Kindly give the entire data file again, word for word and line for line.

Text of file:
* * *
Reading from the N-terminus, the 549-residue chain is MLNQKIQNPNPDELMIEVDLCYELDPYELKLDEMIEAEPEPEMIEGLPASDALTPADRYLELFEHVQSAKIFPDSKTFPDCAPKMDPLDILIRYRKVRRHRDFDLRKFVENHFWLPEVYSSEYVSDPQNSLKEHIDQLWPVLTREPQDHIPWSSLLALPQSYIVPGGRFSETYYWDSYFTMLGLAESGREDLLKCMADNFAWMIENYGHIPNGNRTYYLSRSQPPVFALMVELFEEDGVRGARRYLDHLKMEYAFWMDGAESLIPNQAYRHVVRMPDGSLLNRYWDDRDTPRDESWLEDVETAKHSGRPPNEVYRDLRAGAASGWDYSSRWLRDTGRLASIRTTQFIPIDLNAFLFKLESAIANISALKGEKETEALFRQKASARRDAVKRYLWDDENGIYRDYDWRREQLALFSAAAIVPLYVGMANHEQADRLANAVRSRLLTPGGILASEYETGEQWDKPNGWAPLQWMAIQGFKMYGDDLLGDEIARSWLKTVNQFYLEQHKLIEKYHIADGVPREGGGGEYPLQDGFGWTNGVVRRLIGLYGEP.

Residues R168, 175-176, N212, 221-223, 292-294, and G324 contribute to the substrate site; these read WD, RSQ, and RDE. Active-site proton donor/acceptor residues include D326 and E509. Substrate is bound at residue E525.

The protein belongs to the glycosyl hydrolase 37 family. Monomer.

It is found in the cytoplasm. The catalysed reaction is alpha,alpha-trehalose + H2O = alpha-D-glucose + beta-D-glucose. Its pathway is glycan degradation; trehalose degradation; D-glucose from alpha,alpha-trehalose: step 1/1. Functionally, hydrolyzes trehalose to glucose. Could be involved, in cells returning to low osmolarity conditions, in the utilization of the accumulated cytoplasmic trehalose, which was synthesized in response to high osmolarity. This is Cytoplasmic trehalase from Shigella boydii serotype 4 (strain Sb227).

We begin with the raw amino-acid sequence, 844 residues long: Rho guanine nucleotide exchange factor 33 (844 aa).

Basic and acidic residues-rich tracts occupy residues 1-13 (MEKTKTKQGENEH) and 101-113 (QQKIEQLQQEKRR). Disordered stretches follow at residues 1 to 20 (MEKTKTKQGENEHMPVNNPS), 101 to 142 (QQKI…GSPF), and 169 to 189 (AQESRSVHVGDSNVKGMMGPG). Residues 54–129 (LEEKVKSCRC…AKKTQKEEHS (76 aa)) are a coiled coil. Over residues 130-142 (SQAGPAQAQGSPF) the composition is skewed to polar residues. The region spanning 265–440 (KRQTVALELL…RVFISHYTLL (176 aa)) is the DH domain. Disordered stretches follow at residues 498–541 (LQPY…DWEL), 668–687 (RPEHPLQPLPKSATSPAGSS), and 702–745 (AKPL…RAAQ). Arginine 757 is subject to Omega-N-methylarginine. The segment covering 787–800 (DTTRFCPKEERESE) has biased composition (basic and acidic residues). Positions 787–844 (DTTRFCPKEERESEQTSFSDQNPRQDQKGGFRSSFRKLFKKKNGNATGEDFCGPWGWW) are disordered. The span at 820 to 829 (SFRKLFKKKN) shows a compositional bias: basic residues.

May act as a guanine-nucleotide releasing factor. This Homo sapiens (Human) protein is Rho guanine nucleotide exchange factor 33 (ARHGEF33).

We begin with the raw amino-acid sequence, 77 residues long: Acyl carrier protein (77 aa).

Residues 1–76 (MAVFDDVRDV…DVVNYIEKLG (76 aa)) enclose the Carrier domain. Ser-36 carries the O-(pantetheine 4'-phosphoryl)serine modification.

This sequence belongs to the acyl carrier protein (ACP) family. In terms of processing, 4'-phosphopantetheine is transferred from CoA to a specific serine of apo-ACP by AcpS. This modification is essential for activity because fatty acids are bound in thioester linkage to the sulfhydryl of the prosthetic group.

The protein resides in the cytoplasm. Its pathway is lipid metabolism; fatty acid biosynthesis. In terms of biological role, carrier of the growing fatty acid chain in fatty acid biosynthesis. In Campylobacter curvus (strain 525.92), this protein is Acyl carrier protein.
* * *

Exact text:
Reading from the N-terminus, the 549-residue chain is MLNQKIQNPNPDELMIEVDLCYELDPYELKLDEMIEAEPEPEMIEGLPASDALTPADRYLELFEHVQSAKIFPDSKTFPDCAPKMDPLDILIRYRKVRRHRDFDLRKFVENHFWLPEVYSSEYVSDPQNSLKEHIDQLWPVLTREPQDHIPWSSLLALPQSYIVPGGRFSETYYWDSYFTMLGLAESGREDLLKCMADNFAWMIENYGHIPNGNRTYYLSRSQPPVFALMVELFEEDGVRGARRYLDHLKMEYAFWMDGAESLIPNQAYRHVVRMPDGSLLNRYWDDRDTPRDESWLEDVETAKHSGRPPNEVYRDLRAGAASGWDYSSRWLRDTGRLASIRTTQFIPIDLNAFLFKLESAIANISALKGEKETEALFRQKASARRDAVKRYLWDDENGIYRDYDWRREQLALFSAAAIVPLYVGMANHEQADRLANAVRSRLLTPGGILASEYETGEQWDKPNGWAPLQWMAIQGFKMYGDDLLGDEIARSWLKTVNQFYLEQHKLIEKYHIADGVPREGGGGEYPLQDGFGWTNGVVRRLIGLYGEP.

Residues R168, 175-176, N212, 221-223, 292-294, and G324 contribute to the substrate site; these read WD, RSQ, and RDE. Active-site proton donor/acceptor residues include D326 and E509. Substrate is bound at residue E525.

The protein belongs to the glycosyl hydrolase 37 family. Monomer.

It is found in the cytoplasm. The catalysed reaction is alpha,alpha-trehalose + H2O = alpha-D-glucose + beta-D-glucose. Its pathway is glycan degradation; trehalose degradation; D-glucose from alpha,alpha-trehalose: step 1/1. Functionally, hydrolyzes trehalose to glucose. Could be involved, in cells returning to low osmolarity conditions, in the utilization of the accumulated cytoplasmic trehalose, which was synthesized in response to high osmolarity. This is Cytoplasmic trehalase from Shigella boydii serotype 4 (strain Sb227).

We begin with the raw amino-acid sequence, 844 residues long: Rho guanine nucleotide exchange factor 33 (844 aa).

Basic and acidic residues-rich tracts occupy residues 1-13 (MEKTKTKQGENEH) and 101-113 (QQKIEQLQQEKRR). Disordered stretches follow at residues 1 to 20 (MEKTKTKQGENEHMPVNNPS), 101 to 142 (QQKI…GSPF), and 169 to 189 (AQESRSVHVGDSNVKGMMGPG). Residues 54–129 (LEEKVKSCRC…AKKTQKEEHS (76 aa)) are a coiled coil. Over residues 130-142 (SQAGPAQAQGSPF) the composition is skewed to polar residues. The region spanning 265–440 (KRQTVALELL…RVFISHYTLL (176 aa)) is the DH domain. Disordered stretches follow at residues 498–541 (LQPY…DWEL), 668–687 (RPEHPLQPLPKSATSPAGSS), and 702–745 (AKPL…RAAQ). Arginine 757 is subject to Omega-N-methylarginine. The segment covering 787–800 (DTTRFCPKEERESE) has biased composition (basic and acidic residues). Positions 787–844 (DTTRFCPKEERESEQTSFSDQNPRQDQKGGFRSSFRKLFKKKNGNATGEDFCGPWGWW) are disordered. The span at 820 to 829 (SFRKLFKKKN) shows a compositional bias: basic residues.

May act as a guanine-nucleotide releasing factor. This Homo sapiens (Human) protein is Rho guanine nucleotide exchange factor 33 (ARHGEF33).

We begin with the raw amino-acid sequence, 77 residues long: Acyl carrier protein (77 aa).

Residues 1–76 (MAVFDDVRDV…DVVNYIEKLG (76 aa)) enclose the Carrier domain. Ser-36 carries the O-(pantetheine 4'-phosphoryl)serine modification.

This sequence belongs to the acyl carrier protein (ACP) family. In terms of processing, 4'-phosphopantetheine is transferred from CoA to a specific serine of apo-ACP by AcpS. This modification is essential for activity because fatty acids are bound in thioester linkage to the sulfhydryl of the prosthetic group.

The protein resides in the cytoplasm. Its pathway is lipid metabolism; fatty acid biosynthesis. In terms of biological role, carrier of the growing fatty acid chain in fatty acid biosynthesis. In Campylobacter curvus (strain 525.92), this protein is Acyl carrier protein.